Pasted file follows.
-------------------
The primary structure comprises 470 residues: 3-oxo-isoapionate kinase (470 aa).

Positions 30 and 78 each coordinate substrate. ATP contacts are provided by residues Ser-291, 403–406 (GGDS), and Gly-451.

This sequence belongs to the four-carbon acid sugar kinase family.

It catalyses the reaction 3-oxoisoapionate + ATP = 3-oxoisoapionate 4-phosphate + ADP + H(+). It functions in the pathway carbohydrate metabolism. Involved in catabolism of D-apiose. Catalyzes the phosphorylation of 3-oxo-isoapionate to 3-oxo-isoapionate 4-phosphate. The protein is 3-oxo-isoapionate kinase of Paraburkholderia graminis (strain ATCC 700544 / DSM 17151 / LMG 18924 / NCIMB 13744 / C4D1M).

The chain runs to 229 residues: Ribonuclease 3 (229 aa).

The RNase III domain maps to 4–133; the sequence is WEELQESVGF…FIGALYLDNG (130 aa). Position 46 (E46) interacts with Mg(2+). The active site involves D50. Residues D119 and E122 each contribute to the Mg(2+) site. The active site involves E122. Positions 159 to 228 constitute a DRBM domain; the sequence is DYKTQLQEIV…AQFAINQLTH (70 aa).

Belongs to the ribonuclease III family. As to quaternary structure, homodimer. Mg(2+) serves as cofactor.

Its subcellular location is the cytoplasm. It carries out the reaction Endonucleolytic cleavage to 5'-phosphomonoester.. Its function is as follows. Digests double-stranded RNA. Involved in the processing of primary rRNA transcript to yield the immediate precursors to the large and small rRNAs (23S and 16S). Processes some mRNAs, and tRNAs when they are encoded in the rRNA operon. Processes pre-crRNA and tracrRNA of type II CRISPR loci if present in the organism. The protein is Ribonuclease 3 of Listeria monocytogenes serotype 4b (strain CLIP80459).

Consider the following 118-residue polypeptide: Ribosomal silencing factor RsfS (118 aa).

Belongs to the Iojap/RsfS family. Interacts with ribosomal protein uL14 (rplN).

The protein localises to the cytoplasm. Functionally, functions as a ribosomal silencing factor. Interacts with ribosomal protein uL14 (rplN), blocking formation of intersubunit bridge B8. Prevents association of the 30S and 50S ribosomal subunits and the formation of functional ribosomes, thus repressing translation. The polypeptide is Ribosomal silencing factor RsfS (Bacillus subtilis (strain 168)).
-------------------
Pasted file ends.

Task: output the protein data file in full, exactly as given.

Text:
The primary structure comprises 470 residues: 3-oxo-isoapionate kinase (470 aa).

Positions 30 and 78 each coordinate substrate. ATP contacts are provided by residues Ser-291, 403–406 (GGDS), and Gly-451.

This sequence belongs to the four-carbon acid sugar kinase family.

It catalyses the reaction 3-oxoisoapionate + ATP = 3-oxoisoapionate 4-phosphate + ADP + H(+). It functions in the pathway carbohydrate metabolism. Involved in catabolism of D-apiose. Catalyzes the phosphorylation of 3-oxo-isoapionate to 3-oxo-isoapionate 4-phosphate. The protein is 3-oxo-isoapionate kinase of Paraburkholderia graminis (strain ATCC 700544 / DSM 17151 / LMG 18924 / NCIMB 13744 / C4D1M).

The chain runs to 229 residues: Ribonuclease 3 (229 aa).

The RNase III domain maps to 4–133; the sequence is WEELQESVGF…FIGALYLDNG (130 aa). Position 46 (E46) interacts with Mg(2+). The active site involves D50. Residues D119 and E122 each contribute to the Mg(2+) site. The active site involves E122. Positions 159 to 228 constitute a DRBM domain; the sequence is DYKTQLQEIV…AQFAINQLTH (70 aa).

Belongs to the ribonuclease III family. As to quaternary structure, homodimer. Mg(2+) serves as cofactor.

Its subcellular location is the cytoplasm. It carries out the reaction Endonucleolytic cleavage to 5'-phosphomonoester.. Its function is as follows. Digests double-stranded RNA. Involved in the processing of primary rRNA transcript to yield the immediate precursors to the large and small rRNAs (23S and 16S). Processes some mRNAs, and tRNAs when they are encoded in the rRNA operon. Processes pre-crRNA and tracrRNA of type II CRISPR loci if present in the organism. The protein is Ribonuclease 3 of Listeria monocytogenes serotype 4b (strain CLIP80459).

Consider the following 118-residue polypeptide: Ribosomal silencing factor RsfS (118 aa).

Belongs to the Iojap/RsfS family. Interacts with ribosomal protein uL14 (rplN).

The protein localises to the cytoplasm. Functionally, functions as a ribosomal silencing factor. Interacts with ribosomal protein uL14 (rplN), blocking formation of intersubunit bridge B8. Prevents association of the 30S and 50S ribosomal subunits and the formation of functional ribosomes, thus repressing translation. The polypeptide is Ribosomal silencing factor RsfS (Bacillus subtilis (strain 168)).